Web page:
Ice-T: The metal records that changed my life
Rage Against The Machine and Faith No More may be among those credited with inventing and popularising rap-metal, but Ice-T also played his part when Body Count formed back in 1990.
Since then, the band has released five albums of thrash, dark sludge and, of course, rap. But Ice's history with metal goes back even further than that - his solo work is littered with nods to his love for the genre.
The very first track on his debut album, Rhyme Pays, samples Black Sabbath classic War Pigs, while Midnight borrows John Bonham's monstrous When The Levee Breaks drums and the iconic riff from Black Sabbath, by Black Sabbath (from the album Black Sabbath, natch).
Still doubting T's metal credentials? When we speak to the 57-year-old gangster-rap pioneer, he's about to dash to Download Festival's second stage to catch his pal Marilyn Manson's set. Nonetheless, he found time to run us through the five metal records that changed his life.
The Jimi Hendrix Experience - Are You Experienced
"I want to kick off with a pre-metal album. I got into metal, interestingly, because my cousin who I lived with for a little while thought he was Jimi Hendrix. He really believed he was Jimi Hendrix.
"He couldn't play anything, but he would hang around the house playing air guitar, and that got me into rock music and from there I found metal. So, pre-metal, let's start off with the Jimi Hendrix Experience, Are You Experienced album."
Black Sabbath - Black Sabbath
"I moved from Jimi Hendrix on to Black Sabbath. I love the first Black Sabbath album. I have actually used parts of that album on a lot of my records [like in the track below, Midnight].
"I think people will call that album the invention of heavy metal. Those heavy riffs are incredible."
Slayer - Reign In Blood
"I would have to say Reign In Blood by Slayer. That was an introduction to speed-metal and thrash to me. It showed me more of the heavy shit, more of the aggressive stuff with more of the faster licks and shit.
"When we made Body Count, we were trying to make a cross between Black Sabbath and Slayer with a little bit of Anthrax's humour."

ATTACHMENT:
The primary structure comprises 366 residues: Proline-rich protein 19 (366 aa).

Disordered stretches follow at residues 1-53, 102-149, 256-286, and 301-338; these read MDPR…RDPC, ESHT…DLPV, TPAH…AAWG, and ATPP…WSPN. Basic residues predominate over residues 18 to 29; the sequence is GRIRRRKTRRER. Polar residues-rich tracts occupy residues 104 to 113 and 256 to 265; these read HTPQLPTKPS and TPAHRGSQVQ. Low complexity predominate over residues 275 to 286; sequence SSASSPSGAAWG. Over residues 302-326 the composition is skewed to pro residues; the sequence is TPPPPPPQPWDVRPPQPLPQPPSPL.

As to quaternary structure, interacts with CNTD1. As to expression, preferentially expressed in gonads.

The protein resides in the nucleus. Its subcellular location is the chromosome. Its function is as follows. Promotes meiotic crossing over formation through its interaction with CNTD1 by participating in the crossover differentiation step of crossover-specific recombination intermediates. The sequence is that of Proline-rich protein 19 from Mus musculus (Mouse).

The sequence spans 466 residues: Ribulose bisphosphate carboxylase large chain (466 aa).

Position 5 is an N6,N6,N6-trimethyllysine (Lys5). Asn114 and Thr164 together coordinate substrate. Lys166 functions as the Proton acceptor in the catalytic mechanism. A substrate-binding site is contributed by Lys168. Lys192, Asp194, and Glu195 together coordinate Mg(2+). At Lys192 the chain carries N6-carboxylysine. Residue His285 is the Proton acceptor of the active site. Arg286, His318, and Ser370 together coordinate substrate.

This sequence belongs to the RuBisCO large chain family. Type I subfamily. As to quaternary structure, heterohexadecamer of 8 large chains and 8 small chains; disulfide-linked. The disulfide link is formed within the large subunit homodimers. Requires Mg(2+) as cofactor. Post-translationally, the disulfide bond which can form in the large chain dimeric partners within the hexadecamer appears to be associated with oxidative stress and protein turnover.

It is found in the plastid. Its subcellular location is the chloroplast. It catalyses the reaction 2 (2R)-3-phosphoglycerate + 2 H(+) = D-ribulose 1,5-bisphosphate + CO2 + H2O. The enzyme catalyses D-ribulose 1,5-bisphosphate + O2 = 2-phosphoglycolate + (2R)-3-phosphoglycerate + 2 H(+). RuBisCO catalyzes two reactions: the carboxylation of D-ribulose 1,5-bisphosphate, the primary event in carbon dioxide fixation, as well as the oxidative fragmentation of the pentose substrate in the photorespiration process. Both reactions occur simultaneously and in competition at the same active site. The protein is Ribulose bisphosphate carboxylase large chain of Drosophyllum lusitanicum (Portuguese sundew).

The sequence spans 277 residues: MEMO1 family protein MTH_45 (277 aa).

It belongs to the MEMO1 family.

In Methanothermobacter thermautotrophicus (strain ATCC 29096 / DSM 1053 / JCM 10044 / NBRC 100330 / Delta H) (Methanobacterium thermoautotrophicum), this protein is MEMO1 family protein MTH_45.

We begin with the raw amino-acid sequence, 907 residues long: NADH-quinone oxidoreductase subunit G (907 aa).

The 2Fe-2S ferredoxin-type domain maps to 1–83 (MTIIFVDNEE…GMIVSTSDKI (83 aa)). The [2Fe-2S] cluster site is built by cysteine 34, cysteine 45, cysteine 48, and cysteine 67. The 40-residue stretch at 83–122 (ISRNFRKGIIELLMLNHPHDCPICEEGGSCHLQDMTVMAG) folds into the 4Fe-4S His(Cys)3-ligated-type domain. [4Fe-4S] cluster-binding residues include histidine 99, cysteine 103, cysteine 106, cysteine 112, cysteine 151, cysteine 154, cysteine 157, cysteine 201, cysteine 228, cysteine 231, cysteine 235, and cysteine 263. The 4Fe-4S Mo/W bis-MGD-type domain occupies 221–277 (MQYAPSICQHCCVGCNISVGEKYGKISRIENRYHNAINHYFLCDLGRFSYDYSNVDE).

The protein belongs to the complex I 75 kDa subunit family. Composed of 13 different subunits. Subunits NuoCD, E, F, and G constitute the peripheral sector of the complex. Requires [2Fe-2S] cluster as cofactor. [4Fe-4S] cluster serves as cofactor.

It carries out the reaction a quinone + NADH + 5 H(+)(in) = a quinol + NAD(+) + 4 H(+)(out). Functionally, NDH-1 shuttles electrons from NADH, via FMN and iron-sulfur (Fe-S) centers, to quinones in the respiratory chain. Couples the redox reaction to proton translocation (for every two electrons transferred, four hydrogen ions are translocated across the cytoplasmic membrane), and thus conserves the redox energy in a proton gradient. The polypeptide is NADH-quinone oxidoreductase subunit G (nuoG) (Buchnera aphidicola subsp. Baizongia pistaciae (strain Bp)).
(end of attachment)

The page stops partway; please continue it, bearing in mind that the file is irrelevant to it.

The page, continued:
Cannibal Corpse - Tomb Of The Mutilated
"I was listening to all kinds of albums and groups. I'd listen to everything, all kinds of weird shit like Edgar Winter, I'd listen to him and his album Frankenstein and even groups like Mott The Hoople. [sings] 'All the young dudes.'
"I was also listening to Cannibal Corpse. They got in trouble at the same time as us. People were mad at us for doing Body Count, and they were doing Hammer Smashed Face and worse shit than we ever did!
"I mean, things like I Cum Blood. Of course, Cannibal Corpse had a lot to do with my introduction to metal. I was into Cannibal Corpse when my man from Six Feet Under was playing with them, Chris Barnes. I met [current Cannibal Corpse frontman] Corpsegrinder, we toured with them recently and they're crazy. I think we're going to play with them again."
Suicidal Tendencies - Suicidal Tendencies
"I'd have to say Suicidal Tendencies, as well. I know they're more punk than straight-up metal, but they are the guys that really moulded that whole West Coast Gang Banger look into metal. When we came out, Pantera was wearing spandex - somebody had to change the look of rock and they [Suicidal Tendencies] did that.
"We were like, 'We can play rock, but our job is to take the sound and bring the lyrics to the urban ears and to the people.' Instead of me singing about the devil, I'd sing about a .357 magnum."